Legend: The visual above is a recording taken from our data cooperative. Each bubble represents part of USDT’s active supply on the Ethereum blockchain. This is defined as having been transferred within the last 30 days.
Earlier this year Tether and Bitfinex’s CTO argued that USDT could inject much-needed liquidity and stability into the emerging decentralized finance (DeFi) space. While Tether currently has a very small base in DeFi, it will be interesting to see how that develops.
By monitoring asset flows we can gain better insight into how Tether is being created, destroyed, and used. Here’s what we found:
Bitfinex is constantly printing more Tether, and none has ever been burned.
Notice how all new supply minted (dark grey in the “Mint” category) goes through Bitfinex (green) before being created. That’s because the cryptocurrency exchange shares the same parent company (iFinex) as Tether, and in a sense Bitfinex controls the keys to the Tether token printer.
In fact, on April 25th 2019, the NY Attorney’s General’s office found that Bitfinex had used funds (collateral) from Tether to cover up $850 million in (alleged) losses.
We can also see that no tokens ever go to the “burn” category, which means that throughout the course of April no USDT supply was destroyed. Looking at the full history of USDT on Ethereum, we found that no tokens have ever been burned.
It’s no wonder then that Tether was in the news this month due to its supply reaching new highs.
Most of Tether is used on centralized exchanges for arbitrage.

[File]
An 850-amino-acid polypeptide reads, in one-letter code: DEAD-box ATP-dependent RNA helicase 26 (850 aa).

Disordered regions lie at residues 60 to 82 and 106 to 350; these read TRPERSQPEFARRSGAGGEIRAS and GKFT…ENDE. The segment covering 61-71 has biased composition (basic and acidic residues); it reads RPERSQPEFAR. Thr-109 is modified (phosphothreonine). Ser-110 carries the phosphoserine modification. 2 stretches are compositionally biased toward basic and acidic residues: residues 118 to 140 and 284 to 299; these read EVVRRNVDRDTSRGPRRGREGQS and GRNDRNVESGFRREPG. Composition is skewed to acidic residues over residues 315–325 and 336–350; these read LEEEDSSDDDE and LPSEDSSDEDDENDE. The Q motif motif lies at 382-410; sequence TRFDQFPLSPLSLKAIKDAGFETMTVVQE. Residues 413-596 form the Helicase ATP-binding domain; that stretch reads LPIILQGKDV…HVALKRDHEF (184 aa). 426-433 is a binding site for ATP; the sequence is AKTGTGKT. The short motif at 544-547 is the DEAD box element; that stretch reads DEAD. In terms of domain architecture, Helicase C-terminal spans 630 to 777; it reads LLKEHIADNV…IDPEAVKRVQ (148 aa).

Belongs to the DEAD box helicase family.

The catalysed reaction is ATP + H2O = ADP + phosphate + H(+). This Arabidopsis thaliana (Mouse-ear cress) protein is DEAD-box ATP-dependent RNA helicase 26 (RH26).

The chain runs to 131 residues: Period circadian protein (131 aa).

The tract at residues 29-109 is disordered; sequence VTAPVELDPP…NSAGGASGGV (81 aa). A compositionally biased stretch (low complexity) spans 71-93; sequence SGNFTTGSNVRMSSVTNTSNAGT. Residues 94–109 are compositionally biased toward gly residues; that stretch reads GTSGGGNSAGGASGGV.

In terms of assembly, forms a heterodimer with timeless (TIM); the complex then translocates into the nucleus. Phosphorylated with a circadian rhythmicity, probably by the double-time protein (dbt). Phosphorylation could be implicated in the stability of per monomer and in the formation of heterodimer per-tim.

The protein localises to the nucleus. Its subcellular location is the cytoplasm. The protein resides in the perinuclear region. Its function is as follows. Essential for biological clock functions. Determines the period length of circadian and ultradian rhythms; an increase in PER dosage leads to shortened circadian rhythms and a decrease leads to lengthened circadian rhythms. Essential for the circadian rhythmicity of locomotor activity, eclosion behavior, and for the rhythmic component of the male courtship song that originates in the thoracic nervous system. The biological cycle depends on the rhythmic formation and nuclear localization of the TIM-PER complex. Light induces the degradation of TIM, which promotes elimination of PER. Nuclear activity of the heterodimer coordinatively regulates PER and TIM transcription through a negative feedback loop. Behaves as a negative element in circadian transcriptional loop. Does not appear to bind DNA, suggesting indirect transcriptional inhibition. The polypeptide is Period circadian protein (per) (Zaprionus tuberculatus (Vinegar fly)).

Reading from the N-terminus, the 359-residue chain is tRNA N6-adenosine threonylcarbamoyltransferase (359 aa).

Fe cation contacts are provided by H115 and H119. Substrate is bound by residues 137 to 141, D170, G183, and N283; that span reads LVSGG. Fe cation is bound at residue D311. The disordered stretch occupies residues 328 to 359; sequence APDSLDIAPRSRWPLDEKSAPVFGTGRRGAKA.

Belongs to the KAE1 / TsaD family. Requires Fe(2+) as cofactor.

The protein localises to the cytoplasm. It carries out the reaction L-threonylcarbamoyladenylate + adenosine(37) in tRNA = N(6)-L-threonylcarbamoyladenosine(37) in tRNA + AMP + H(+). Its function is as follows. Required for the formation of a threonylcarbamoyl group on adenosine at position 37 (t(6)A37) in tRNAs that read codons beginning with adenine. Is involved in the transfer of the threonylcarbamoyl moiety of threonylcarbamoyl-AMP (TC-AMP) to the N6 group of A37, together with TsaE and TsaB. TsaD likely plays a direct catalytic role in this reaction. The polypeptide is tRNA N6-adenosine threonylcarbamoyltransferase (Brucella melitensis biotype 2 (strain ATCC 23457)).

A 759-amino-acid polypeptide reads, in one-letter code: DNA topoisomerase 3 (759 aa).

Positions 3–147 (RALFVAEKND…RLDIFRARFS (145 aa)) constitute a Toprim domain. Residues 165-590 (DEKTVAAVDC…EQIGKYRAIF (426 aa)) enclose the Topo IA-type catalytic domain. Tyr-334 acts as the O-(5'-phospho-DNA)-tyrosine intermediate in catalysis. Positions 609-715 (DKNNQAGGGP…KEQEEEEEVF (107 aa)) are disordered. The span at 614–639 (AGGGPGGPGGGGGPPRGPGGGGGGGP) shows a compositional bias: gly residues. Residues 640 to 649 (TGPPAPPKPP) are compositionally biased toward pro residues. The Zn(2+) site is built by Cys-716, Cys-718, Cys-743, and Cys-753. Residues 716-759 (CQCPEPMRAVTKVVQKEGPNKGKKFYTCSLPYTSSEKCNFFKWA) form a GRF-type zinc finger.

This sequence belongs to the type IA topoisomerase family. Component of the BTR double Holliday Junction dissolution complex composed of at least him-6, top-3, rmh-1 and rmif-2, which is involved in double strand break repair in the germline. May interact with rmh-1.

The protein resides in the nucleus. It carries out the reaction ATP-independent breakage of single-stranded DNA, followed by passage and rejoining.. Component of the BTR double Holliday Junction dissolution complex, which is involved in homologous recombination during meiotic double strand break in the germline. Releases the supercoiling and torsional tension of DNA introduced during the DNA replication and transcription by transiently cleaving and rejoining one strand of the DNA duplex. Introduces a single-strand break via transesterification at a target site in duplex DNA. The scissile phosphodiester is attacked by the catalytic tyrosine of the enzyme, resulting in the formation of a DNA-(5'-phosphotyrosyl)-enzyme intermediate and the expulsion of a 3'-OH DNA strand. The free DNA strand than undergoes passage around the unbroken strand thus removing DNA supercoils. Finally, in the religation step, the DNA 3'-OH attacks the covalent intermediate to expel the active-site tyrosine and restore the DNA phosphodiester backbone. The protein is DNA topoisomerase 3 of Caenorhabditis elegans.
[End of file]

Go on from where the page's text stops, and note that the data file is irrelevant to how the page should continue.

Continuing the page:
It’s pretty clear that most of Tether is used on centralized exchanges, namely Huobi (in light grey), Binance (in yellow) and Bitfinex (in green). The constant movement back and forth between users (in red) and these exchanges reflects the fact that Tether is mostly used for arbitrage. Users can easily make a profit by buying from one exchange and selling on another for a higher price.
Users are paying higher fees to transfer Tether faster.
What’s interesting to note is the fact that USDT is not sent directly from one exchange to another. Instead, the asset goes through a user wallet before going to a different exchange.
This is probably because arbitrage traders want more control over the price they pay for transactions, or “gas”. If they send their Tether directly from an exchange, that exchange will process the transaction from its own wallet, at market price. For a transaction to get processed first, users can instead use their own wallet to pay a higher transaction fee. The above money flows suggest that most USDT users are opting for that faster option.
Launched in 2014 and originally built on top of the Bitcoin blockchain, each unit of Tether (in theory) represents a dollar held in a bank. The stablecoin has had a rocky history with allegations of “printing” unbacked tokens, fraud, and criminal conspiracy. Despite that, Tether has grown into the most long-standing and widely used stablecoin in circulation, 10x larger than its next biggest competitor (USDC).